• @Euphoric yes that is right. Simulating players "exiting" portals can work, however it treats portals "exits" as something special. However, in the spacetime block, time portals are just odd links, linking two distant points in space and in time. Normal traveling uses normal links between two adjacent points, "time traveling" uses those odd links. I was curious to find an algorithm that doesn't treat those odd links as special.
    – cdupont
    May 4 at 14:18
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    I took this to meta to get some second opinions.
    – Doc Brown
    May 7 at 13:34
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I'm sticking to the specific example (no user inputs, no collisions other than between characters, fixed direction movement, 1 portal, rewind exactly 2 turns to the past) to make the algorithm a bit more concrete and easier to parse.
To generalize this any further, the idea is the same, but it's just a bit more complex to implement and explain in words.

  • Simulate every step, one at a time (T=1, T=2, ...). When dealing with multiple simulations (S1, S2, ...), make sure to generate the steps of all the simulations (i.e. T=2 for S1 and S2) before moving on to the next (i.e. T=3 for S1 and S2)
  • For every new turn (i.e. T += 1), for every simulation in your list, generate two possible outcomes:
    • Someone came out of the portal
    • Someone didn't come out of the portal
    • Note If characters can come out of the portal at arbitrary directions, generate 5 simulations: one for each direction, and one where no character appeared.
  • For every simulation where someone came out of the portal, set a "death clock". In precisely 2 turns, someone must go into the portal.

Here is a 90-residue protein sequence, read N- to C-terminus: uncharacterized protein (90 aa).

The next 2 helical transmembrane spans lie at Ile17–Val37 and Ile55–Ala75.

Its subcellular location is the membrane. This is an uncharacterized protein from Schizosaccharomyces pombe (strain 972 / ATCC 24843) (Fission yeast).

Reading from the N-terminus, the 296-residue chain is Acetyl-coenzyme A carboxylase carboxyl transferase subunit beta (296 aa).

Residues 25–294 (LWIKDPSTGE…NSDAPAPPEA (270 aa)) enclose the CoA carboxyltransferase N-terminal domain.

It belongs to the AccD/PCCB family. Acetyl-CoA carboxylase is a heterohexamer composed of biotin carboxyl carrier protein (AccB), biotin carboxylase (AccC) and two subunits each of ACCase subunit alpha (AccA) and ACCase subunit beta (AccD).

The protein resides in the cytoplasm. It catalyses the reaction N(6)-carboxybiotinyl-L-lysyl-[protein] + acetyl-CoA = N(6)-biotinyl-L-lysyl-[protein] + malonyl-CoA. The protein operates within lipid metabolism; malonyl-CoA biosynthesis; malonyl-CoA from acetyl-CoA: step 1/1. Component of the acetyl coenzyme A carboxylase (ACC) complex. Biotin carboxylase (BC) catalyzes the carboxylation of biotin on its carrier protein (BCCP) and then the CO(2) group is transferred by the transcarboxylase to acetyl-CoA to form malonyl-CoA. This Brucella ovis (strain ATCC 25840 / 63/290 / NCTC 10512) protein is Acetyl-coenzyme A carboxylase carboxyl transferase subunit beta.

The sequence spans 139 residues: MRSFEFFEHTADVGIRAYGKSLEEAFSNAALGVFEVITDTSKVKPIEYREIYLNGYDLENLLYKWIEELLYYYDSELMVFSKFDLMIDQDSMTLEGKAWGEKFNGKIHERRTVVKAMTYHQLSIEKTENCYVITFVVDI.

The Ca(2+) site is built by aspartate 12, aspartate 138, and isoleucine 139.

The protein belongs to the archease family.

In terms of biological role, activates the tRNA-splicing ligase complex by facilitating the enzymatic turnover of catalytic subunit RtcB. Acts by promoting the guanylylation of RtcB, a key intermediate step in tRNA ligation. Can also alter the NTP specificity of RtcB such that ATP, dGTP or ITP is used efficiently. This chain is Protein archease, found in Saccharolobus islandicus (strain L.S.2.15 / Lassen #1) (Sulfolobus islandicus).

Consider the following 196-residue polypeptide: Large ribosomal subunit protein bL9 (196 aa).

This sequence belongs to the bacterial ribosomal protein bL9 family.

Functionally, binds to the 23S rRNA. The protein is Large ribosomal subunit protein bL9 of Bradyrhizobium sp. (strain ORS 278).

• Keep simulating every turn for all known simulations. Make sure to generate the steps of all the simulations (i.e. T=2 for S1 and S2) before moving on to the next (i.e. T=3 for S1 and S2)
  • When a "death clocked" simulation fails to meet the requirements (e.g. at T=3 someone came out of the portal, but at T=5 no one went in), remove the simulation from the list.
  • When you stop the simulation, all the simulations that are left are the valid ones, or at least have not yet been proven to be invalid.

How long do you need to run this simulation, i.e. what is the max T? That is very subjective. Your example now is very simple and it's easy to see that past a few turns, the game repeats at infinitam. But if you e.g. put the character in a bounded room with the ability to bounce off the walls, that limit possibly ceases to exist.

If you assume an unbounded plane and your "map" fits in a neat rectangle shape, then you can decide to end the simulation once all characters are outside of "the map" into the blank universe, since this means they will forever continue on without interaction with one another.